Category Archives: story

Raas Leela, the Divine Dance

Tulips bloomed shyly around the pool, flushed plum, their petals heavy with dew. Blades of grass had surrendered to the breeze, swaying this way and that willingly. The water shivered softly in anticipation as a tender gust of air caressed its skin. A silvery sheen rippled across the layer of grey, making the pool inviting enough for a dip. There were a dozen cows nodding off in the calm morning, their eyes half shut as they munched contentedly on the green turf. Calves frolicked about, chasing away the flies that buzzed as if in a choir. 

The Sun teased the Earth when her damp bosom waited for warmth to dispel her anxiety. He was mischievous today. Obliging clouds watched the proceedings in amusement. A few of the lucky fluffs had a touch of gold enveloping them. They beamed with pride as they maintained the coveted position for a minute. But other clouds tried their best to force them aside, and there was a bit of grumbling in the air.

The damsel, meanwhile, sat at the water’s edge, oblivious to her surroundings, smiling to herself. Her eyes were dripping dreams in the morning mist. She shut them for a minute, feasting on her vision of a love she worshipped. Her feet tapped by themselves, toying with the delicate anklets that tinkled sweetly. Her bright green skirt was in cheery contrast to the deep red blouse that framed her possessively. And her face, why, it looked as if all the honey in the world had poured into her luscious lips. The mole above her lips added to her beauty. Her cheeks had a touch of rose in them, faintly pink. Was she not blushing, then?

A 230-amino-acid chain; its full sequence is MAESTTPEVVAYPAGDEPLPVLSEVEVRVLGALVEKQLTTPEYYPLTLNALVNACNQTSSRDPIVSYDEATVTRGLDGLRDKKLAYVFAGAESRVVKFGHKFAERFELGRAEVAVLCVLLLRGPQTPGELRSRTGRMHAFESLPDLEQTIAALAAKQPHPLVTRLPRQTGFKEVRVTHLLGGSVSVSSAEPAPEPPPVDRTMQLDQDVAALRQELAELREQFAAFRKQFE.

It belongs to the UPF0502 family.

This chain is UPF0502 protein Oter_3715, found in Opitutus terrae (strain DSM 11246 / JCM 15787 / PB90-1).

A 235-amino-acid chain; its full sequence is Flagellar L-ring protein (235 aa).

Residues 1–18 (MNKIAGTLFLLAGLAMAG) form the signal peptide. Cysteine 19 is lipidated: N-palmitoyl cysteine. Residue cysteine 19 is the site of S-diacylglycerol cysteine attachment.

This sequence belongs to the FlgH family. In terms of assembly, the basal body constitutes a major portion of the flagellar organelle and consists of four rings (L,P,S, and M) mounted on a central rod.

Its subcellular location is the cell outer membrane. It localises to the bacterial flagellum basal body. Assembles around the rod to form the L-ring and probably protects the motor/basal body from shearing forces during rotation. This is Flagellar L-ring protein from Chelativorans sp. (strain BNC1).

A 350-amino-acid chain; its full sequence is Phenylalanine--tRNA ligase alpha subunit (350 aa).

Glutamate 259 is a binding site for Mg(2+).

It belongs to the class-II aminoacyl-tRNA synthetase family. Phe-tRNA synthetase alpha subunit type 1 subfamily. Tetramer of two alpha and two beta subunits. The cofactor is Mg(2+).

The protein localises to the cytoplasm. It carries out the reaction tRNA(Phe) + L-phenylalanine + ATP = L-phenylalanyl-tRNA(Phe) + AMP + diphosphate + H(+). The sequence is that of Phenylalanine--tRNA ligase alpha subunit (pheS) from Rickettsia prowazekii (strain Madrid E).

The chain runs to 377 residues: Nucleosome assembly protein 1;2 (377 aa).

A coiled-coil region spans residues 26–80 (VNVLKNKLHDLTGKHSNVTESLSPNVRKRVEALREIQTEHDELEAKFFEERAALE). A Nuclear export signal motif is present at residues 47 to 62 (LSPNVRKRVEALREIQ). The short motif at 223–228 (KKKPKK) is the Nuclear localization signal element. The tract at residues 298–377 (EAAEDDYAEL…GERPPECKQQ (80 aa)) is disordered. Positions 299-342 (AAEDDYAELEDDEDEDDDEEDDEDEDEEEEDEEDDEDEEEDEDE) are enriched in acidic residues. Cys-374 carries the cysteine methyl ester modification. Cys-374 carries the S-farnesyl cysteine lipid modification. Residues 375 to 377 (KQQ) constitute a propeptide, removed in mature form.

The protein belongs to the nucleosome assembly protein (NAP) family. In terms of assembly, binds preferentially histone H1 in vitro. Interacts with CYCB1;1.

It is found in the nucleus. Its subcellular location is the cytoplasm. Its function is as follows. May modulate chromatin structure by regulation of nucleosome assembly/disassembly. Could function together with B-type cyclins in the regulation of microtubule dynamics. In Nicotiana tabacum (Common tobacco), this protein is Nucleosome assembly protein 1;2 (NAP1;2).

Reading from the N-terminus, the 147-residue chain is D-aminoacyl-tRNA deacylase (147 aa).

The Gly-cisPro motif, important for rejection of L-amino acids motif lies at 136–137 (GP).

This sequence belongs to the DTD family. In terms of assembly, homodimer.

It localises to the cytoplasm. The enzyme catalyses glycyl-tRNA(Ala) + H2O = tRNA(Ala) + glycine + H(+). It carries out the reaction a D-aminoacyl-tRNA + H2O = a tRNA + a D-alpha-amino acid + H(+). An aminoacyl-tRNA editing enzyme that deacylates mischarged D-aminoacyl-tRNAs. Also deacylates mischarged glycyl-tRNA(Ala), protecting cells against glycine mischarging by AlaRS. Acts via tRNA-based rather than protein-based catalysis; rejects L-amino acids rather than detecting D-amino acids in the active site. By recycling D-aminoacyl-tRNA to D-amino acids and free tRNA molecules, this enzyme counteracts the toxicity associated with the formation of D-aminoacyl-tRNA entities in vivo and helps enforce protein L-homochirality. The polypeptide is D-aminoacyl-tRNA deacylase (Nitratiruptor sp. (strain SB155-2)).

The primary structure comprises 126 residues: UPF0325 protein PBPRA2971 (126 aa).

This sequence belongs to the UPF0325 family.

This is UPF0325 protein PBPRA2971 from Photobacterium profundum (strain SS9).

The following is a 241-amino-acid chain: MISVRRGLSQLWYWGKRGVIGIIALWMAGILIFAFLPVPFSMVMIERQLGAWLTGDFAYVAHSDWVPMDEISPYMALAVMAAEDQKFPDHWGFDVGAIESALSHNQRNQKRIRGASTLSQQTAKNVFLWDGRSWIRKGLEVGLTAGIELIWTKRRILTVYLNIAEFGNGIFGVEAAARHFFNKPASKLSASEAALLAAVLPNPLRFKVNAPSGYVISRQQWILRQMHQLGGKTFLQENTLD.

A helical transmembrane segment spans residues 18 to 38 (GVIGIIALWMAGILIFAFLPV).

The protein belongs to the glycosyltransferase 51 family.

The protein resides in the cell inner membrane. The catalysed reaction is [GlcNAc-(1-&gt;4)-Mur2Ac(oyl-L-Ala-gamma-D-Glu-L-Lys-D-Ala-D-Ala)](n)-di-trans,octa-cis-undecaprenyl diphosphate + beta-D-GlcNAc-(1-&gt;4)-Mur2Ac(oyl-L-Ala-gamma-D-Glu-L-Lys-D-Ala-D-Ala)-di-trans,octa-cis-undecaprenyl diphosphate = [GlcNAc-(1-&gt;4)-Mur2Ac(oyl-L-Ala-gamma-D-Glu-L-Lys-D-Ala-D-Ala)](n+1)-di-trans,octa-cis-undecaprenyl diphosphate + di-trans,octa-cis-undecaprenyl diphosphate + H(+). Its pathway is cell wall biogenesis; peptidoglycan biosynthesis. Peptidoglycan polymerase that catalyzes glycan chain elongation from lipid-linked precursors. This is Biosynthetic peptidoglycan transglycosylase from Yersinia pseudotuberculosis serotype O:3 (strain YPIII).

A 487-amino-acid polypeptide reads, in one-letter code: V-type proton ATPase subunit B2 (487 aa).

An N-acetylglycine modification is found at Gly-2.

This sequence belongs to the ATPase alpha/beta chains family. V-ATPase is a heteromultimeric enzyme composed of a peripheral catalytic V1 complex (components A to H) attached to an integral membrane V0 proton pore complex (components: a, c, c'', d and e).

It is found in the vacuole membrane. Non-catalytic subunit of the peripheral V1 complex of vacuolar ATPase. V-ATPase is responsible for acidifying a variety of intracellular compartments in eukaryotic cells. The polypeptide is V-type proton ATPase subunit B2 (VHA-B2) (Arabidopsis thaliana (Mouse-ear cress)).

She picked a fallen feather, and rested it against her cheek as she imagined them together. The dove that had left the quill must have been a symbol of love, surely? Her heart brimmed with pleasure, eagerly waiting for the moment when they would be united. She sighed happily as time ticked by. A peacock appeared out of nowhere, heaving in vanity. The time had come. It spread out its plumage like the rainbow come alive. As it began prancing, the damsel stirred. She felt it. HE was nearby, watching her.

She got to her feet in confusion. Where was He? And then, she heard his flute work its magic, hypnotizing her. She surrendered. And she felt a pair of arms claim her by the waist. As she blushed deeper and bowed her head, The Lord raised her chin and looked into her bashful eyes. The wise rain drops showered the lovers with blessings. Slowly and in a trance, young girls from the village crept towards the pool in envy. They too wanted a share of the beloved Lord. He smiled at them in understanding as He held Radha close to His chest. And then, they all danced like a dream to the tunes of passion…